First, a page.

A few weeks ago we briefly mentioned the court case against Safe Harbour – the agreement that allows “streamlined and cost-effective” data transfer between the US and EU. Well, the pact has now officially been ruled as invalid – here’s a quick breakdown on what it is and how the changes will affect you.
What is it?
The Safe Harbour agreement was struck up by the US and EU 15 years ago to give the US access to European information without technically breaking any of the rules around EU data protection. To get around the barriers, US firms were allowed to self-certify and say that they were treating the data in line with the rules.
Following the Snowden situation everyone’s realising they need to be a wee bit more careful about where their data is going, and who it’s going to. Max Schrem, a privacy campaigner in Ireland where Facebook has its European HQ, asked for an audit to check what data Facebook was giving up. FB was able to refuse under Safe Harbour; it then got escalated to the European Court of Justice and that’s when it all kicked off.
The European Court of Justice has now ruled Safe Harbour invalid and it looks like there will be an investigation into the case. “The judgement has clarified that it is now time for the data protection commissioner to revisit Mr Schrems’s complaint and carry out the necessary investigations,” said Dara Murphy, the Irish data protection minister.
What does this mean for privacy and for business?
This could have a knock-on effect for other companies, and be a win for privacy, as Murphy said there’s now an opportunity “to set robust global standards for the protection of personal data”.
On the flipside, big data-heavy companies are getting a bit nervous. Facebook has strongly denied it’s providing back door access to intelligence agencies, and said: “This case is not about Facebook. What is at issue is one of the mechanisms that European law provides to enable essential transatlantic data flows. The outcome… will have significant implications for all Irish companies who transfer data across the Atlantic.”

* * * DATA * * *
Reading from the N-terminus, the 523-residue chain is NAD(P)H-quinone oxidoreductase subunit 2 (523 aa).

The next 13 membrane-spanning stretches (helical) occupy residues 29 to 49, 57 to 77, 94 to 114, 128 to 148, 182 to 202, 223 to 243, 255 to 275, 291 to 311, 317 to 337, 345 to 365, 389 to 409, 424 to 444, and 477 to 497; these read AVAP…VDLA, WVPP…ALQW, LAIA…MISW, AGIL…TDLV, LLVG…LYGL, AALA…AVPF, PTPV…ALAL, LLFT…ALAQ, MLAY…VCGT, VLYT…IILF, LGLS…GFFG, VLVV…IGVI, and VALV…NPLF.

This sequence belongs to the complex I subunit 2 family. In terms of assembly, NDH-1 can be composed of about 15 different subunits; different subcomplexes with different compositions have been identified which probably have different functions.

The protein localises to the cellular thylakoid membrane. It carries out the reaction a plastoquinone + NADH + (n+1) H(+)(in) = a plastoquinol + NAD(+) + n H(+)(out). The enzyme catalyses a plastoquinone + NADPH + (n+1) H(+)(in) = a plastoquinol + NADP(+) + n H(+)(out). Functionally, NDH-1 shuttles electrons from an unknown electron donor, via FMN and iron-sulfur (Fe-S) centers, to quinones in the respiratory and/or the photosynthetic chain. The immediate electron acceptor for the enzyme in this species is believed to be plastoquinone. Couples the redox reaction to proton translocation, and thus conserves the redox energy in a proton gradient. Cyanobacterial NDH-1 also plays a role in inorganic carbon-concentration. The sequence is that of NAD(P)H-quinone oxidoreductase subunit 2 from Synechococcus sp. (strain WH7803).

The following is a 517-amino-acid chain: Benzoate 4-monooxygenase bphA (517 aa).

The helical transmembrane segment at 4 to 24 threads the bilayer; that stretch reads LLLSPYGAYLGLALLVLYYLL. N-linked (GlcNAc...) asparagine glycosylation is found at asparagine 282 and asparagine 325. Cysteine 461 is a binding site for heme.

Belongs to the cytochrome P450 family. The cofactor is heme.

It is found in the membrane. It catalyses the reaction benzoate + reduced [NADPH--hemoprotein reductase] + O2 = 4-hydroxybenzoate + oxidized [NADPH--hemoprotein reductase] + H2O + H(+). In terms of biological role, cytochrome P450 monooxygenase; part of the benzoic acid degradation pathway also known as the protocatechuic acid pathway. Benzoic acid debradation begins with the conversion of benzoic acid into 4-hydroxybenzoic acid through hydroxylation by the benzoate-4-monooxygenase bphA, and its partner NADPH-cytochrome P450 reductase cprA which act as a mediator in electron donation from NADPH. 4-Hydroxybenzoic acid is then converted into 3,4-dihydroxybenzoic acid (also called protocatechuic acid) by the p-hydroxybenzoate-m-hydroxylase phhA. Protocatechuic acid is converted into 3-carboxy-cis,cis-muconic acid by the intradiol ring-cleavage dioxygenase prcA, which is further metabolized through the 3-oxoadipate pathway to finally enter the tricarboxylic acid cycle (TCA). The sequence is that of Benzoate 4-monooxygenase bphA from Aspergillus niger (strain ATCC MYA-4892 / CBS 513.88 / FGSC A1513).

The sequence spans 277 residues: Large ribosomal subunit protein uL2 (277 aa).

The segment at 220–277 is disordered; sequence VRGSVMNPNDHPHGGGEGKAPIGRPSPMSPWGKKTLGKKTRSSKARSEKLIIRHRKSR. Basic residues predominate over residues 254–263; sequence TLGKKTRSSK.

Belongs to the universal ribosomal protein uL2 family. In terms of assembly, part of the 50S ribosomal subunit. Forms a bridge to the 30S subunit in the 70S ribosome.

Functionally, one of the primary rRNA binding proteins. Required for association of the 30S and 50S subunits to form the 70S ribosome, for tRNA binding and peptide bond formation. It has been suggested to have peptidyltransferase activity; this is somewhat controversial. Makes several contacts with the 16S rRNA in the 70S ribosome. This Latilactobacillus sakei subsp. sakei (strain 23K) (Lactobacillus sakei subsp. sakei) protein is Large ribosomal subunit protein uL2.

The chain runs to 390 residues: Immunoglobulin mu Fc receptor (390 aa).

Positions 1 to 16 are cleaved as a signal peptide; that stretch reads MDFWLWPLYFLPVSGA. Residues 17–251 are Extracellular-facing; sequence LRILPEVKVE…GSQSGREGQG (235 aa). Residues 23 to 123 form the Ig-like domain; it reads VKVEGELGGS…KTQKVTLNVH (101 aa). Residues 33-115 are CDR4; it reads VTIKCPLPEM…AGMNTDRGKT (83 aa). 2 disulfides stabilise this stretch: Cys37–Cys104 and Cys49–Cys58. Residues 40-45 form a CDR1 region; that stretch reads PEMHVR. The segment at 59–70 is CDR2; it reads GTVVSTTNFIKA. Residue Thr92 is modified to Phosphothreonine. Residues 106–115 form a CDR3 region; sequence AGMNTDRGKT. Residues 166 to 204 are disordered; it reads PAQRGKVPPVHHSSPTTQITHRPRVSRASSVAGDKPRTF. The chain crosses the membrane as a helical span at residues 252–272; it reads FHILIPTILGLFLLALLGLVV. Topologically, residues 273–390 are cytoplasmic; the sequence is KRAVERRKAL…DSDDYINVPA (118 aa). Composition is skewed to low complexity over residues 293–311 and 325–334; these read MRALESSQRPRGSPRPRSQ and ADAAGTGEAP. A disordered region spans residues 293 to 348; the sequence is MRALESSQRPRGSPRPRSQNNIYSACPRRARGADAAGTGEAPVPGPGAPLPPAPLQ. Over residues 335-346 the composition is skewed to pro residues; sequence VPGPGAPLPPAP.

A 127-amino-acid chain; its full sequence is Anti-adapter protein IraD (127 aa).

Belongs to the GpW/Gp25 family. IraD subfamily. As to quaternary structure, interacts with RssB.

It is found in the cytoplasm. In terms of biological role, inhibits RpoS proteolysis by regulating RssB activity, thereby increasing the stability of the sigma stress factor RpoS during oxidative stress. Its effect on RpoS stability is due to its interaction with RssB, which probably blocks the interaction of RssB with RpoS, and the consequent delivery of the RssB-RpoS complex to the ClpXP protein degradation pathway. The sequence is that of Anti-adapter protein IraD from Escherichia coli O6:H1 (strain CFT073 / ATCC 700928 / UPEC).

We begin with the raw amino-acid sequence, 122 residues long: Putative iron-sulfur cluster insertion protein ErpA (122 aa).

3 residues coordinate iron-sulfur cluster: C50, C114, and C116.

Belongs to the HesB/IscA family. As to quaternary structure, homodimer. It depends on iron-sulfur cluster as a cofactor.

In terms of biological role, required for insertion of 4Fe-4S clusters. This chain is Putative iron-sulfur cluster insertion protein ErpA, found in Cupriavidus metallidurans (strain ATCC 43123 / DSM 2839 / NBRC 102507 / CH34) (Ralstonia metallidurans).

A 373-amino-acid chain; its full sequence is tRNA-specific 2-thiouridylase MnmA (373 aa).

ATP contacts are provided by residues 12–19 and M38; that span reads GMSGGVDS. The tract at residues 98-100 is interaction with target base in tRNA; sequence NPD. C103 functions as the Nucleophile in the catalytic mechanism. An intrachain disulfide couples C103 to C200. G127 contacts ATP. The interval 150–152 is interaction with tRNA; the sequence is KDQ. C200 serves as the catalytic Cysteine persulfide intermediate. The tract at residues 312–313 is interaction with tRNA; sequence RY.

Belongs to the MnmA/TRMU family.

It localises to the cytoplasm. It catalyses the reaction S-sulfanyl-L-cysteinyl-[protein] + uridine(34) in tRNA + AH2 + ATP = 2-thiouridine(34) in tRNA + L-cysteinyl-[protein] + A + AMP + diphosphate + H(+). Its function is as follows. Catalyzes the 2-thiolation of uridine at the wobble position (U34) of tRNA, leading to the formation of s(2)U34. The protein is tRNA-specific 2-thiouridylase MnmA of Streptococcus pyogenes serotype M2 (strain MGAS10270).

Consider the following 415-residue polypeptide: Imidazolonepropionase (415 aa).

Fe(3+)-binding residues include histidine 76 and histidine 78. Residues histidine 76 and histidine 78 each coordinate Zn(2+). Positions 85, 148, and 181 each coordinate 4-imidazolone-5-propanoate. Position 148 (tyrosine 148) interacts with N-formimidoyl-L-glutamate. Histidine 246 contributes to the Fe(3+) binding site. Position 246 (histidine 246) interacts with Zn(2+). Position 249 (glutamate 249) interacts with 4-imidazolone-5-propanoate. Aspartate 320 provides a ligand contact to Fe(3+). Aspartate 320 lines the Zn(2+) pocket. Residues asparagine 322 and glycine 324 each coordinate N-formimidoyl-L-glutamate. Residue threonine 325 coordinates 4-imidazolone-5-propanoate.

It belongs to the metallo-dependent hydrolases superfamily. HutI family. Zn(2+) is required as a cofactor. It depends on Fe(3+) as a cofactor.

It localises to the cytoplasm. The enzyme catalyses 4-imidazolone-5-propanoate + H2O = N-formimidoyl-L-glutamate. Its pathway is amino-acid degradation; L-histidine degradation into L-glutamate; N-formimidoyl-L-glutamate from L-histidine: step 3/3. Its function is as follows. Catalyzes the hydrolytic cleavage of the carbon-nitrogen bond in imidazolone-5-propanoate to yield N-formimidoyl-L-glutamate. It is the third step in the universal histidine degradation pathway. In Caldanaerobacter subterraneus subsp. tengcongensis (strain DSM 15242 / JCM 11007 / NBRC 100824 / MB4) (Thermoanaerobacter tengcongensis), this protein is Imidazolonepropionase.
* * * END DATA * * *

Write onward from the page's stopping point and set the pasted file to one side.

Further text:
There’s also talk of retaliation from the US and that it could mean other methods are used to gather data: “Thousands of US businesses rely on the Safe Harbour as a means of moving information to the US from Europe,” said Richard Cumbley from the law firm Linklaters. “Without Safe Harbour, they will be scrambling to put replacement measures in place.”
Others are worried about the practical implications for business. “It’s not just about companies whose core activities are data processing – i.e. the Facebooks of the world – it’s the companies who don’t have data processing capabilities of their own and transfer personal data abroad to get it done,” explains Allie Renison from the UK’s Institute of Directors.
“So, if you’re a company that sends payroll data for administrative purposes across to the US, that becomes an issue. Likewise, it affects you if you’re a firm trying to send over data about your customers for a marketing campaign.”
It could ultimately lead to the acceleration of implementation of a “Safe Harbour 2” agreement, although this is probably a way off. What the EU ultimately wants is a more robust framework for data protection within the US; for example, third party regulation while they’re holding it.
The European Commission has said it’ll issue “clear guidance” to help connect the patchwork of data laws so that there won’t be a whole mess of conflicting rulings going out.
What does this mean for you?
Make no mistake – this concerns your data and it could be a pivotal case for who’s getting to look at it. The important thing is that right now there are no clear guidance or agreements in place. As always it’s important to know where your data is hosted and the laws that govern it.
UKFast customers do not have to worry about the concerns relating to the Safe Harbour issue. We keep all our customer data in our UK-based UKFast data centres, which means UKFast is fully compliant with the Data Protection Act.
To get the full story on what the safe harbour ruling means for your business read our Safe Harbour whitepaper or give us a call on 0208 045 4945.